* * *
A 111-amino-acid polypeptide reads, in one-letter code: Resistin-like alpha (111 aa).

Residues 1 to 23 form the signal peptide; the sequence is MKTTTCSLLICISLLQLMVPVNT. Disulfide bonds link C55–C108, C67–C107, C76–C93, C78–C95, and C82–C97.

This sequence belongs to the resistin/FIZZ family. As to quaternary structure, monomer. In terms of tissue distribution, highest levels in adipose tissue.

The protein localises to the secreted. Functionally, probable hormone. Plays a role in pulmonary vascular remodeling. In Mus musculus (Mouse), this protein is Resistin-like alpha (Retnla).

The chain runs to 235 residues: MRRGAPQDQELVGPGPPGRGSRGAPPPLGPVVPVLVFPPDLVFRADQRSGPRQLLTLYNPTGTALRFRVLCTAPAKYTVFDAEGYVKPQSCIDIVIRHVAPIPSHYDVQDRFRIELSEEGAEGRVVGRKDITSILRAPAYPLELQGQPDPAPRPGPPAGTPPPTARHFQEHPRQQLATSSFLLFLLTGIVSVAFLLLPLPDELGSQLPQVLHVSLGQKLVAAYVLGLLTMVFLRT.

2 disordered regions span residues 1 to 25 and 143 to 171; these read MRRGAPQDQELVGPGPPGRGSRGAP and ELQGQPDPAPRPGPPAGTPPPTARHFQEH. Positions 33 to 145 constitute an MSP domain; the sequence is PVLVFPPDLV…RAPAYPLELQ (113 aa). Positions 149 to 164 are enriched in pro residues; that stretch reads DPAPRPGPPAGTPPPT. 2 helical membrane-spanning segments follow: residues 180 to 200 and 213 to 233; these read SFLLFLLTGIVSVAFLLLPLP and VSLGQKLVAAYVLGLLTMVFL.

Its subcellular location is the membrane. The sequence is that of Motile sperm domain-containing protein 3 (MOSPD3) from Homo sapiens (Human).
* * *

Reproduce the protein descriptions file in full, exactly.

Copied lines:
A 111-amino-acid polypeptide reads, in one-letter code: Resistin-like alpha (111 aa).

Residues 1 to 23 form the signal peptide; the sequence is MKTTTCSLLICISLLQLMVPVNT. Disulfide bonds link C55–C108, C67–C107, C76–C93, C78–C95, and C82–C97.

This sequence belongs to the resistin/FIZZ family. As to quaternary structure, monomer. In terms of tissue distribution, highest levels in adipose tissue.

The protein localises to the secreted. Functionally, probable hormone. Plays a role in pulmonary vascular remodeling. In Mus musculus (Mouse), this protein is Resistin-like alpha (Retnla).

The chain runs to 235 residues: MRRGAPQDQELVGPGPPGRGSRGAPPPLGPVVPVLVFPPDLVFRADQRSGPRQLLTLYNPTGTALRFRVLCTAPAKYTVFDAEGYVKPQSCIDIVIRHVAPIPSHYDVQDRFRIELSEEGAEGRVVGRKDITSILRAPAYPLELQGQPDPAPRPGPPAGTPPPTARHFQEHPRQQLATSSFLLFLLTGIVSVAFLLLPLPDELGSQLPQVLHVSLGQKLVAAYVLGLLTMVFLRT.

2 disordered regions span residues 1 to 25 and 143 to 171; these read MRRGAPQDQELVGPGPPGRGSRGAP and ELQGQPDPAPRPGPPAGTPPPTARHFQEH. Positions 33 to 145 constitute an MSP domain; the sequence is PVLVFPPDLV…RAPAYPLELQ (113 aa). Positions 149 to 164 are enriched in pro residues; that stretch reads DPAPRPGPPAGTPPPT. 2 helical membrane-spanning segments follow: residues 180 to 200 and 213 to 233; these read SFLLFLLTGIVSVAFLLLPLP and VSLGQKLVAAYVLGLLTMVFL.

Its subcellular location is the membrane. The sequence is that of Motile sperm domain-containing protein 3 (MOSPD3) from Homo sapiens (Human).